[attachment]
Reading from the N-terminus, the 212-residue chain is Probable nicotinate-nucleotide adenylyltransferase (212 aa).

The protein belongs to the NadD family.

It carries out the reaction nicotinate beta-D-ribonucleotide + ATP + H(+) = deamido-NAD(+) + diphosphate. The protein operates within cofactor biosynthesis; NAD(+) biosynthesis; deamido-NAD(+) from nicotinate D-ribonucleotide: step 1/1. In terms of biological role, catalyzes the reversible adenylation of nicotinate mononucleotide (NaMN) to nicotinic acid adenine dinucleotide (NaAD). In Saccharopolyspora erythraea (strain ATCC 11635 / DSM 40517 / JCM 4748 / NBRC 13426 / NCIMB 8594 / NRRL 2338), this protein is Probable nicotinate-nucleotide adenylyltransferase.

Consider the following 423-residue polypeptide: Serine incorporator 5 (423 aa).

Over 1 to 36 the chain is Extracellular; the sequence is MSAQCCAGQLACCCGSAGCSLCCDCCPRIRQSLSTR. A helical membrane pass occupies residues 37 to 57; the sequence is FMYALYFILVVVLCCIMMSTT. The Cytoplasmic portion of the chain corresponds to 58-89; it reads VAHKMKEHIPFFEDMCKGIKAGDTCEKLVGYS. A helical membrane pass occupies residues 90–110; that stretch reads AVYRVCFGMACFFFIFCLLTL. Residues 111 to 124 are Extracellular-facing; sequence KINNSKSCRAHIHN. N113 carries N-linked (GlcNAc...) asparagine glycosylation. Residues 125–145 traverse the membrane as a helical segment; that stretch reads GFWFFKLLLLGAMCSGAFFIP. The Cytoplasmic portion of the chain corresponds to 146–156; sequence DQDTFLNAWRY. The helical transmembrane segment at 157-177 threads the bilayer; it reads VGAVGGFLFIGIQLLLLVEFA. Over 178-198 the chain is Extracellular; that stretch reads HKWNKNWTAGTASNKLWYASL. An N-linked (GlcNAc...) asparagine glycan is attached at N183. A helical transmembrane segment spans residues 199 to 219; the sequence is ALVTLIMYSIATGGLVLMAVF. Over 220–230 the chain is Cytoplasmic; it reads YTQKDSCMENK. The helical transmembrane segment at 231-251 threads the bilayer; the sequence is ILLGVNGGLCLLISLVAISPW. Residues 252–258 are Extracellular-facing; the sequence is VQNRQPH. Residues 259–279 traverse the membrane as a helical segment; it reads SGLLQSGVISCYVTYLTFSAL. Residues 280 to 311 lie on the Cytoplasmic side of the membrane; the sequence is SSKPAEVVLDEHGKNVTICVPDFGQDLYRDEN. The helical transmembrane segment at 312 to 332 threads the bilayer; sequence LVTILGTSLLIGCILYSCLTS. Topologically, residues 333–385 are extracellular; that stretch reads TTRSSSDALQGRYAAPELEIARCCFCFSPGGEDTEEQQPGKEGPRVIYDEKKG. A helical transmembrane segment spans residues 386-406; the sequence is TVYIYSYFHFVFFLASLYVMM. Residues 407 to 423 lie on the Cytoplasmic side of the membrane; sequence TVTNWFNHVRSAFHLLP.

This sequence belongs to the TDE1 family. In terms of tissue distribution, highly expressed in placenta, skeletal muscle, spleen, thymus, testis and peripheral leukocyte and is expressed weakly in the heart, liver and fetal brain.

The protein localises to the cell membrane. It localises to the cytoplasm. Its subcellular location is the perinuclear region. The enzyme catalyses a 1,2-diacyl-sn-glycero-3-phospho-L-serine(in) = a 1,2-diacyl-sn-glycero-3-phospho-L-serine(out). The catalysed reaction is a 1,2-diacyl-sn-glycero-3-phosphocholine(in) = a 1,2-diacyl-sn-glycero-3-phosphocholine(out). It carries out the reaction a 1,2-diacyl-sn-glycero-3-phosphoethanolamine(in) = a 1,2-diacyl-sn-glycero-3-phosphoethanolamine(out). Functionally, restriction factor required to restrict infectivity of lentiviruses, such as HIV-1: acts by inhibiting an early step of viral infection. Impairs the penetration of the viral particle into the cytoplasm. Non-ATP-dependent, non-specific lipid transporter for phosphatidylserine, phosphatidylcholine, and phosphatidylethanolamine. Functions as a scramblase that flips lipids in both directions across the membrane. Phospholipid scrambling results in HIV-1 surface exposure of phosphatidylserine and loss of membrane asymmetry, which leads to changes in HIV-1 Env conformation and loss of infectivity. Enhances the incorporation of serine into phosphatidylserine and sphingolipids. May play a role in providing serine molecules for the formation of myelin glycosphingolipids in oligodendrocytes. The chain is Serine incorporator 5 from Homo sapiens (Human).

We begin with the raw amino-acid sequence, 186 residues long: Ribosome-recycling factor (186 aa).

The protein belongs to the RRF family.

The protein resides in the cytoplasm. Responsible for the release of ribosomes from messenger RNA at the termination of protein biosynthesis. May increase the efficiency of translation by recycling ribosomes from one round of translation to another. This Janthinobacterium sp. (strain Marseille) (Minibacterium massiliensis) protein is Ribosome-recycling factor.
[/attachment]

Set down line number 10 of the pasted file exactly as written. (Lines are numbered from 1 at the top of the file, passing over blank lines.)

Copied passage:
The protein resides in the cytoplasm. Responsible for the release of ribosomes from messenger RNA at the termination of protein biosynthesis. May increase the efficiency of translation by recycling ribosomes from one round of translation to another. This Janthinobacterium sp. (strain Marseille) (Minibacterium massiliensis) protein is Ribosome-recycling factor.